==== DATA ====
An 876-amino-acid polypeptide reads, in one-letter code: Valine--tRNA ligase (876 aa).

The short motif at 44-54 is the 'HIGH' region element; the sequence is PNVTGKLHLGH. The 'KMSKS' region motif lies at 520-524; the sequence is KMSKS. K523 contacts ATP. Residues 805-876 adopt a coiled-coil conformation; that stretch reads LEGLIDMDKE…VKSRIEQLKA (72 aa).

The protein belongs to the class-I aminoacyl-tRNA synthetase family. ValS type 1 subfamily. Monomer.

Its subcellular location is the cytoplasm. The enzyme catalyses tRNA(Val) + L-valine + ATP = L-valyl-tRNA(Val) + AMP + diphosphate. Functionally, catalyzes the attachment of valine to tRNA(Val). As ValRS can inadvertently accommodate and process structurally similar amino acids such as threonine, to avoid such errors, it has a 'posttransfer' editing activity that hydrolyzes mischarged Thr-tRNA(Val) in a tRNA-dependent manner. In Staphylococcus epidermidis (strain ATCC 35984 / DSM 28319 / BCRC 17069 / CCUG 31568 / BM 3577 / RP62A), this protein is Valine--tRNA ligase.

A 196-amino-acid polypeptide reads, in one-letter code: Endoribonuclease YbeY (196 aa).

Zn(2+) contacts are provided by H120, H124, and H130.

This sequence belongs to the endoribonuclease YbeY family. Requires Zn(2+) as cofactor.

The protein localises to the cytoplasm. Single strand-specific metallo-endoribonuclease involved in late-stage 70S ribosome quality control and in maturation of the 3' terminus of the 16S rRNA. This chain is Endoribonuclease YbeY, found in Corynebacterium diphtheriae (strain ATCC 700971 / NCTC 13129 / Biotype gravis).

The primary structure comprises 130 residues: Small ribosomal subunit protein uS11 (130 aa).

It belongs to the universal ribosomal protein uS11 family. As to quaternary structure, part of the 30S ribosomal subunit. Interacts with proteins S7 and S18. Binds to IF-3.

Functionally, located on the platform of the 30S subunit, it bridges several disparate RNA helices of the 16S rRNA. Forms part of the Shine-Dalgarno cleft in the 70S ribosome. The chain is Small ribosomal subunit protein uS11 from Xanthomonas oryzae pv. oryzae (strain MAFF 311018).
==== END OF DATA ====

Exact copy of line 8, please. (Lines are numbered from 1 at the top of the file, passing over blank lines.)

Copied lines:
The protein localises to the cytoplasm. Single strand-specific metallo-endoribonuclease involved in late-stage 70S ribosome quality control and in maturation of the 3' terminus of the 16S rRNA. This chain is Endoribonuclease YbeY, found in Corynebacterium diphtheriae (strain ATCC 700971 / NCTC 13129 / Biotype gravis).